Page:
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What different kinds of PAYE tax forms are there?

These forms are associated with PAYE as they relate to tax. These are not issued as frequently as payslips are but they’re still important for employers to be familiar with. Let’s explore the other tax forms:

A P60 form is a record of an employee’s pay and deductions for the tax year. Employers must issue P60s for every employee between 5 April and 31 May at the latest.

The P11D is a UK tax form used to report on ‘benefits in kind’ which employees or directors receive from their employer. The return date for the form is usually around 6 July following the tax year in question.

Any employee that is leaving your company should be issued a P45 by you. Usually, you will issue a P45 with an employee’s last payslip.

If you have payroll software, it should be able to help you generate all of these forms as needed.

Are there exemptions to PAYE tax?

According to the UK Government website: You do not need to register for PAYE if none of your employees are paid £123 or more a week, get expenses and benefits, have another job or get a pension. However, you must keep payroll records.

If you are not exempt from using PAYE, you may be exempt from reporting payroll online. There aren’t many exemption for reporting payroll online, so be sure to check HMRC guidance to see if you are eligible.

What happens if I don’t use PAYE?

If you are not eligible for a PAYE exemption, then you must use it. Not doing so could result in warnings or penalties from HMRC.

How is PAYE calculated?

How much tax an employee needs to pay depends on their yearly salary. Most employees will be eligible for a tax-free personal allowance and their tax code will help determine what their allowance is.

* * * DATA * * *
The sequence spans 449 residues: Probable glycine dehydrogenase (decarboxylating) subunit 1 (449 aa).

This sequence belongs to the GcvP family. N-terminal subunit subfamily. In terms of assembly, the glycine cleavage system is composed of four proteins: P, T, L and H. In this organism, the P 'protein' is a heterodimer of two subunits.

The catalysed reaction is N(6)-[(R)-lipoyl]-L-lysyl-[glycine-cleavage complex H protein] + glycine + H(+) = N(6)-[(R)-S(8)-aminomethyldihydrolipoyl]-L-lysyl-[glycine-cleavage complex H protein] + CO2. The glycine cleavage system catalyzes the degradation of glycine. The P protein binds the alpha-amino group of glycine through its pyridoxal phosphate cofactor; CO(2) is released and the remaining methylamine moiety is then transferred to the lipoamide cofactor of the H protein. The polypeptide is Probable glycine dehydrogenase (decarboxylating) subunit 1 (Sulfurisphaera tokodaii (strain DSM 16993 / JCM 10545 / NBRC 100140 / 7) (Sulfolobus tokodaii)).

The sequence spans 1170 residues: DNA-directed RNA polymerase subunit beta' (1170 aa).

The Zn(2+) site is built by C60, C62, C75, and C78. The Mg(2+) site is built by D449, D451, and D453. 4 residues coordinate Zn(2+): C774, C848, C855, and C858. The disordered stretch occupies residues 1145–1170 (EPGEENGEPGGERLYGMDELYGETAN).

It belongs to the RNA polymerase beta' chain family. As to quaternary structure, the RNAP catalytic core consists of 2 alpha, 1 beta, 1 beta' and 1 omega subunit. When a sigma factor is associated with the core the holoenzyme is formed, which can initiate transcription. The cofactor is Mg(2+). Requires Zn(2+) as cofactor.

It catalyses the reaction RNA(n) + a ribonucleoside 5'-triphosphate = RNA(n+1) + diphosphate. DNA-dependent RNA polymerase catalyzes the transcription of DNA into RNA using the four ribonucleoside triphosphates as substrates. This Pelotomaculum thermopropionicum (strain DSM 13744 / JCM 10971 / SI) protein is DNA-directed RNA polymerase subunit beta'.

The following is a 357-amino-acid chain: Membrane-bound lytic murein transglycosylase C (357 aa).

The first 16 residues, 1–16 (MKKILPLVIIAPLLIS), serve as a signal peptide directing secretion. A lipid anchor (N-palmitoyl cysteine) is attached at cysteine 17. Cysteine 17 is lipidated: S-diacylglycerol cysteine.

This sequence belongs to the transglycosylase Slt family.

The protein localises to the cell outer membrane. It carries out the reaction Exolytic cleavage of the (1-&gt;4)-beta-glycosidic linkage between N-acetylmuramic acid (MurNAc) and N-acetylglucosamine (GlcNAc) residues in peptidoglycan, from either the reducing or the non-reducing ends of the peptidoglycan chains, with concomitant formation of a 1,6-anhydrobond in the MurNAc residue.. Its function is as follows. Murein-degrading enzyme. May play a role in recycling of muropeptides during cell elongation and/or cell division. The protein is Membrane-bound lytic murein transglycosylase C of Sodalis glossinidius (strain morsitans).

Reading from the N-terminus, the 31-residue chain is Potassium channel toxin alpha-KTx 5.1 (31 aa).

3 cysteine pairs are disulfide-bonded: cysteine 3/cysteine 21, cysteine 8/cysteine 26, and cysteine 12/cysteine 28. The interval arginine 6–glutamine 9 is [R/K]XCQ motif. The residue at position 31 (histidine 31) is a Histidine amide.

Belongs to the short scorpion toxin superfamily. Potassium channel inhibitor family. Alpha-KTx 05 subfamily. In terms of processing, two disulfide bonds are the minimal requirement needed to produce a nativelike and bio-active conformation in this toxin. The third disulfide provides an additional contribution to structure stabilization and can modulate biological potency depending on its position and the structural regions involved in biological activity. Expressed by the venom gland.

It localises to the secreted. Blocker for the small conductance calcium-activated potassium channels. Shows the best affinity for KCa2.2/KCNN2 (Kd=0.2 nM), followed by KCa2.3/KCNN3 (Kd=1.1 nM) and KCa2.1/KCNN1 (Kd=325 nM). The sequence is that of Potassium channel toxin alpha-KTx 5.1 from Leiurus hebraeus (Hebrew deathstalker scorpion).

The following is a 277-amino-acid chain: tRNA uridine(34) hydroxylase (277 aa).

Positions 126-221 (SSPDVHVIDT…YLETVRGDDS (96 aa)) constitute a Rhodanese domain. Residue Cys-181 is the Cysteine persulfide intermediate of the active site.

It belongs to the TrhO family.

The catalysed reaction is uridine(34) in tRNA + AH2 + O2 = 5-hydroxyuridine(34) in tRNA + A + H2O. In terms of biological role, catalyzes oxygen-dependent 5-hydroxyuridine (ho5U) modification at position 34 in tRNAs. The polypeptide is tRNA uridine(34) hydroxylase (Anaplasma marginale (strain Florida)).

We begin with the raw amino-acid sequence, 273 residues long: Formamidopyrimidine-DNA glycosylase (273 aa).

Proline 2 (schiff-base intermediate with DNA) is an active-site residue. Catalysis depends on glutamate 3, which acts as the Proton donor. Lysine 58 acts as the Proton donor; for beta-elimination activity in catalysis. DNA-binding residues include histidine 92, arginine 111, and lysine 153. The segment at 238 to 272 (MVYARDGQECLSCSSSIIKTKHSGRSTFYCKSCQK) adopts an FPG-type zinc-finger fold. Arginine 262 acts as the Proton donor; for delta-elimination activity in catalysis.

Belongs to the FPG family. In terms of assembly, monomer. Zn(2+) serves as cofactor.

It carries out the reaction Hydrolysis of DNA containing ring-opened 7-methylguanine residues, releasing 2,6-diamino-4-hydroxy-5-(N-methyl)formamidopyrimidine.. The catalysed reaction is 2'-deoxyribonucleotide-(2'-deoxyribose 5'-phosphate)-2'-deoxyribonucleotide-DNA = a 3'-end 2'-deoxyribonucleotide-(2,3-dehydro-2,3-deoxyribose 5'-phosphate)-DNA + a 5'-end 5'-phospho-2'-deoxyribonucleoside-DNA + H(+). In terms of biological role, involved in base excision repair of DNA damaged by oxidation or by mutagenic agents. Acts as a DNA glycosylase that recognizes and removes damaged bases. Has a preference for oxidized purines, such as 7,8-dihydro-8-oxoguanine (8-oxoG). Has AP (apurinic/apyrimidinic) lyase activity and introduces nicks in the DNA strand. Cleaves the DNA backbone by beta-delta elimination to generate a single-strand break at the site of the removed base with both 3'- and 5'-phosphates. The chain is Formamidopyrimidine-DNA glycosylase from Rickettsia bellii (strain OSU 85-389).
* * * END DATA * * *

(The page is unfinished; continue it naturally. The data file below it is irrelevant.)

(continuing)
The tax codes will appear on a payslip as a string of numbers and a letter with the most common code being 1250L. This indicates that the employee can earn a personal allowance of up to £12500 per year before being taxed.

The current tax bands for the 2022 to 2023 tax year are:

Band Taxable income Tax rate
Personal Allowance Up to £12,570 0%
Basic rate £12,571 to £50,270 20%
Higher rate £50,271 to £150,000 40%
Additional rate over £150,000 45%

If you have an employee that’s just started, you can find out their tax code by looking at the P45 form that was provided by their previous employer.

If any employee’s tax code has changed throughout the year, HMRC will let you know so that you can update your payroll records and ensure that they are paying the correct amount of tax.

PAYE tax calculation example

Step 1

Calculate your annual income from each job

Scarlett lives in England and has one full-time job and a side hustle that she uses to earn some extra money. Her full-time job has an annual salary of £25,000 and in this tax year she has earned an additional £5,000 from her side business.

Step 2

Find out your tax-free personal allowance

Scarlett’s tax-free personal allowance (£12,570 annually) is allocated against her first job through their payroll system. She knows this because she can see that they use the PAYE code of 1257L on her payslips. The full £12,570 personal allowance is used up by her full-time job, so she can’t claim this allowance again on her self-assessment tax return.

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Step 3

Fill in the self-assessment tax return for any earnings not covered by PAYE